SYRACUSE, N.Y. -- Gov. Andrew Cuomo delivered his sermon Monday on the need for government frugality to a group hardly in need of conversion -- business leaders.
The governor said New York state has turned a corner, delivering what he refers to as a "grand slam" -- four on-time state budgets in a row.
"And what you're asking in the budget is, who should we tax in this state? How much should we tax them? And how do we spend the money? So, it really becomes the essential finger print for the state, going forward," Cuomo said.
Cuomo's focus for the day, though, was on the portion of the budget formula dealing with taxes.
"You have to get down taxes in this state if you're going to be competitive," Cuomo said.
Business leaders are crediting Cuomo with reversing long-term trends toward higher and higher state taxes.
"What he has to say resonates from the standpoint of progress and a bit of optimism about how things can be as opposed to the economic situation that businesses faced in our state, historically," said Mac MacMurray, of C&S Engineers.
"He's doing a good job of balancing his message with taxes and cutting costs. I think what we really have to do as a community is look at cutting costs," said Rob Lo Curto, of Central New York Regional Transportation Authority.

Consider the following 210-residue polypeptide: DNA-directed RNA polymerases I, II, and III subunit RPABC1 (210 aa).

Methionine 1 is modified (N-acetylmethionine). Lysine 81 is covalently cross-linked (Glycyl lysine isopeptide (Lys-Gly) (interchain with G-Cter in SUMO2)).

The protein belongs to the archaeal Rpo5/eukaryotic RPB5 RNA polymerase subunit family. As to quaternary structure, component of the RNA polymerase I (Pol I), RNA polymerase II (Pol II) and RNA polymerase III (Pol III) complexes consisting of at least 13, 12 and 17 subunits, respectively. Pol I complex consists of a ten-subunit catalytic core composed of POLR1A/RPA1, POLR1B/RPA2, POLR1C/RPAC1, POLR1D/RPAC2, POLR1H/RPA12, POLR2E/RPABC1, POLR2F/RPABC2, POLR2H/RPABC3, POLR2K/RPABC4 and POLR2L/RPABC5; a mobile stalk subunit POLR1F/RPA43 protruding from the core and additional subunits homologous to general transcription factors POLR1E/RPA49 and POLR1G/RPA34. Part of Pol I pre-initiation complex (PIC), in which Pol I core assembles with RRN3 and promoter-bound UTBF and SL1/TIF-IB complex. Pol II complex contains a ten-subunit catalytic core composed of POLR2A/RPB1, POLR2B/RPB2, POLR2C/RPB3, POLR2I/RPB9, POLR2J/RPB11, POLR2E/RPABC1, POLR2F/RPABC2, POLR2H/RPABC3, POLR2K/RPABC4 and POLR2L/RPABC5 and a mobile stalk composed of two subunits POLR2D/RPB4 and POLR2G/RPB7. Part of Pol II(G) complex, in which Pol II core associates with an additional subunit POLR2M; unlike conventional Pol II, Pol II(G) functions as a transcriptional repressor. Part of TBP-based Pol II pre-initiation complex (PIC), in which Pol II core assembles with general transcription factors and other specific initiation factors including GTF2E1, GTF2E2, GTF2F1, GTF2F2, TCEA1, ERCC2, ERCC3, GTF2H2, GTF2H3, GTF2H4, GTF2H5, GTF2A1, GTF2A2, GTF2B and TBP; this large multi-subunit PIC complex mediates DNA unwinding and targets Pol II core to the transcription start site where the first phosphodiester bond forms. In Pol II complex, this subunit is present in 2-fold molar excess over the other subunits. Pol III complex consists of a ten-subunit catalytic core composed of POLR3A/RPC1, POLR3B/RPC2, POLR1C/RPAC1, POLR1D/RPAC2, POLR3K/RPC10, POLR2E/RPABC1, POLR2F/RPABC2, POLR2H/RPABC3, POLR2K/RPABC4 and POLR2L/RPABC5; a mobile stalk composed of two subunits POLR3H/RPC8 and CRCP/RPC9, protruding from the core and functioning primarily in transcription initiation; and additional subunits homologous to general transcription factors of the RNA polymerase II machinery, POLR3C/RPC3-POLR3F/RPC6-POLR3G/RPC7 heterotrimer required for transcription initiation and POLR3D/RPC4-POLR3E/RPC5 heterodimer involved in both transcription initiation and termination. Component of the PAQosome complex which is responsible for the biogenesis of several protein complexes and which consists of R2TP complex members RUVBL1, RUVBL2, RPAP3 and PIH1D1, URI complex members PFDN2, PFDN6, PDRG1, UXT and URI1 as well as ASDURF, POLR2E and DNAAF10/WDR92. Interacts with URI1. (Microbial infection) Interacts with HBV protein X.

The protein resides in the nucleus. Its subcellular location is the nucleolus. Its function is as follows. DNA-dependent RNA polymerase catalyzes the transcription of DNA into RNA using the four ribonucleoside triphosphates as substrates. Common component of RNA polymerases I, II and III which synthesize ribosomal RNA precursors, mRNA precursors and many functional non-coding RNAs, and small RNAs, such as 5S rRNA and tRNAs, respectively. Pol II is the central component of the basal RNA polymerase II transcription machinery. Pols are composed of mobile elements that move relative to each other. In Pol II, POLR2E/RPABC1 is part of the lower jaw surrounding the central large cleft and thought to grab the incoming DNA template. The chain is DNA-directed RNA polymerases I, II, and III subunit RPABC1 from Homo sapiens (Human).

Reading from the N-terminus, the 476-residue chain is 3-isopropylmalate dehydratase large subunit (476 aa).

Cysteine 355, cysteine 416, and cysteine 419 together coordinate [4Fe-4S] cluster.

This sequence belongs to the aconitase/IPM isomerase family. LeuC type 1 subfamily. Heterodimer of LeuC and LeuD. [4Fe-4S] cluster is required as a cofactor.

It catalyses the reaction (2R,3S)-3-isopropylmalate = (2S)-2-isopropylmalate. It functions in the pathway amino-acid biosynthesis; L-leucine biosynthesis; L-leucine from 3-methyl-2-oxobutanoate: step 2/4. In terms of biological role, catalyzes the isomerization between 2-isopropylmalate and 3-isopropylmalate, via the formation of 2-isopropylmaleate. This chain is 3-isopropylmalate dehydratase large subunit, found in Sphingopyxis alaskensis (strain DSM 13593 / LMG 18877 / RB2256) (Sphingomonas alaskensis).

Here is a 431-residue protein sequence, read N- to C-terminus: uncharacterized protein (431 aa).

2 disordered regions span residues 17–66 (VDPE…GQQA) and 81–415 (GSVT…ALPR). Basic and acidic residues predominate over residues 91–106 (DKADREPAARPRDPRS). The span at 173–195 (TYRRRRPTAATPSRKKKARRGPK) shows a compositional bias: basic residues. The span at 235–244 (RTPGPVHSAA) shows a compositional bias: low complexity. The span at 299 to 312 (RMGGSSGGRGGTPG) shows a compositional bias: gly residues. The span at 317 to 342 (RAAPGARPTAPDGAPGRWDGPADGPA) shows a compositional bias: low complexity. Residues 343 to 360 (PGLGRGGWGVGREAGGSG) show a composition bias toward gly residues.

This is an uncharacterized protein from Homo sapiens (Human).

The governor's supporters saying his program has begun to deliver results.
"If you look at all of those job numbers. Job numbers are up. Unemployment numbers are down significantly and that's going to continue," said state Sen. David Valesky, D-Oneida.
"We haven't really had a strong national economic uptick, but when that national wind blows, we are ready to set sail," Cuomo said.
Cuomo's fiscal policies may have scored well with business, but have drawn some fire from more progressive quarters. Headed into a re-election campaign, there is pressure for Cuomo to begin to respond to those on the left.
But business leaders are hoping he stays on his current path.
"We are still a long way from where we need to be. There's still a lot of work to do in New York. But, I feel like we're moving in the right direction," said Rob Simpson, CenterState CEO and president.
The governor, for his part, says his drive toward lower taxes will continue.